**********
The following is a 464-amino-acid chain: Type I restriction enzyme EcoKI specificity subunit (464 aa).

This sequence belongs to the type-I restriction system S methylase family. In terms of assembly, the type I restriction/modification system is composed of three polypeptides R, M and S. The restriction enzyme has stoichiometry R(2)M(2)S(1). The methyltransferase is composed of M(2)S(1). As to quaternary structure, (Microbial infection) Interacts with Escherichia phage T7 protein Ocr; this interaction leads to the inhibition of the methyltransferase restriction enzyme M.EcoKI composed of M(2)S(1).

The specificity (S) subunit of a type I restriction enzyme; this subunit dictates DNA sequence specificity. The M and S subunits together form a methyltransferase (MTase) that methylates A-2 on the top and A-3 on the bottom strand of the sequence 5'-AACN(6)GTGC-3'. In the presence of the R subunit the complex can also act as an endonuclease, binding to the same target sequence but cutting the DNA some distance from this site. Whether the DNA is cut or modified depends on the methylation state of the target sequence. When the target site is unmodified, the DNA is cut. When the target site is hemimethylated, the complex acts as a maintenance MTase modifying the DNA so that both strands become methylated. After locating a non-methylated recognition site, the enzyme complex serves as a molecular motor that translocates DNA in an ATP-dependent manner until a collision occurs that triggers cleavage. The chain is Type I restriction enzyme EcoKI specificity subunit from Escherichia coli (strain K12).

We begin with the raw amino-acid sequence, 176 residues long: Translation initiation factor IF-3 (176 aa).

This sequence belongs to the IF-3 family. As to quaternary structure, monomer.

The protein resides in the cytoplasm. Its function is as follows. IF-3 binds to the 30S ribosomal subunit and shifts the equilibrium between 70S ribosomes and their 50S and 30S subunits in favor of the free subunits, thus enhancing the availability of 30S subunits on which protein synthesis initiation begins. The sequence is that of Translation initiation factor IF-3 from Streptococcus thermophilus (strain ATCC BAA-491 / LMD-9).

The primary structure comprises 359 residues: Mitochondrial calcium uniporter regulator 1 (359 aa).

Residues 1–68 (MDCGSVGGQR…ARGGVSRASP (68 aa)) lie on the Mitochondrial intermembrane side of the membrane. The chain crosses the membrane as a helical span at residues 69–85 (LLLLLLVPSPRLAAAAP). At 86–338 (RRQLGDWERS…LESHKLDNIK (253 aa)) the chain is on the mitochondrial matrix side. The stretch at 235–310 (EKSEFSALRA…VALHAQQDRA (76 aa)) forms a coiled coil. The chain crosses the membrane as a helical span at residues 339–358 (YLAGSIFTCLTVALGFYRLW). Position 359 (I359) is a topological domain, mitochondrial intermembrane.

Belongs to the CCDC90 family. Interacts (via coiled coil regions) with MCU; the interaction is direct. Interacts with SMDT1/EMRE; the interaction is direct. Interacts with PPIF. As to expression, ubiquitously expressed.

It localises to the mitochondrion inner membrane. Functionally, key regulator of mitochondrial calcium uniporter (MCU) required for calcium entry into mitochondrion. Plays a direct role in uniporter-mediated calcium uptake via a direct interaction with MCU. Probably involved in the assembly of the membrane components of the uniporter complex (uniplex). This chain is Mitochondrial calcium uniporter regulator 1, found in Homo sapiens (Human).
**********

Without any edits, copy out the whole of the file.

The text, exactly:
The following is a 464-amino-acid chain: Type I restriction enzyme EcoKI specificity subunit (464 aa).

This sequence belongs to the type-I restriction system S methylase family. In terms of assembly, the type I restriction/modification system is composed of three polypeptides R, M and S. The restriction enzyme has stoichiometry R(2)M(2)S(1). The methyltransferase is composed of M(2)S(1). As to quaternary structure, (Microbial infection) Interacts with Escherichia phage T7 protein Ocr; this interaction leads to the inhibition of the methyltransferase restriction enzyme M.EcoKI composed of M(2)S(1).

The specificity (S) subunit of a type I restriction enzyme; this subunit dictates DNA sequence specificity. The M and S subunits together form a methyltransferase (MTase) that methylates A-2 on the top and A-3 on the bottom strand of the sequence 5'-AACN(6)GTGC-3'. In the presence of the R subunit the complex can also act as an endonuclease, binding to the same target sequence but cutting the DNA some distance from this site. Whether the DNA is cut or modified depends on the methylation state of the target sequence. When the target site is unmodified, the DNA is cut. When the target site is hemimethylated, the complex acts as a maintenance MTase modifying the DNA so that both strands become methylated. After locating a non-methylated recognition site, the enzyme complex serves as a molecular motor that translocates DNA in an ATP-dependent manner until a collision occurs that triggers cleavage. The chain is Type I restriction enzyme EcoKI specificity subunit from Escherichia coli (strain K12).

We begin with the raw amino-acid sequence, 176 residues long: Translation initiation factor IF-3 (176 aa).

This sequence belongs to the IF-3 family. As to quaternary structure, monomer.

The protein resides in the cytoplasm. Its function is as follows. IF-3 binds to the 30S ribosomal subunit and shifts the equilibrium between 70S ribosomes and their 50S and 30S subunits in favor of the free subunits, thus enhancing the availability of 30S subunits on which protein synthesis initiation begins. The sequence is that of Translation initiation factor IF-3 from Streptococcus thermophilus (strain ATCC BAA-491 / LMD-9).

The primary structure comprises 359 residues: Mitochondrial calcium uniporter regulator 1 (359 aa).

Residues 1–68 (MDCGSVGGQR…ARGGVSRASP (68 aa)) lie on the Mitochondrial intermembrane side of the membrane. The chain crosses the membrane as a helical span at residues 69–85 (LLLLLLVPSPRLAAAAP). At 86–338 (RRQLGDWERS…LESHKLDNIK (253 aa)) the chain is on the mitochondrial matrix side. The stretch at 235–310 (EKSEFSALRA…VALHAQQDRA (76 aa)) forms a coiled coil. The chain crosses the membrane as a helical span at residues 339–358 (YLAGSIFTCLTVALGFYRLW). Position 359 (I359) is a topological domain, mitochondrial intermembrane.

Belongs to the CCDC90 family. Interacts (via coiled coil regions) with MCU; the interaction is direct. Interacts with SMDT1/EMRE; the interaction is direct. Interacts with PPIF. As to expression, ubiquitously expressed.

It localises to the mitochondrion inner membrane. Functionally, key regulator of mitochondrial calcium uniporter (MCU) required for calcium entry into mitochondrion. Plays a direct role in uniporter-mediated calcium uptake via a direct interaction with MCU. Probably involved in the assembly of the membrane components of the uniporter complex (uniplex). This chain is Mitochondrial calcium uniporter regulator 1, found in Homo sapiens (Human).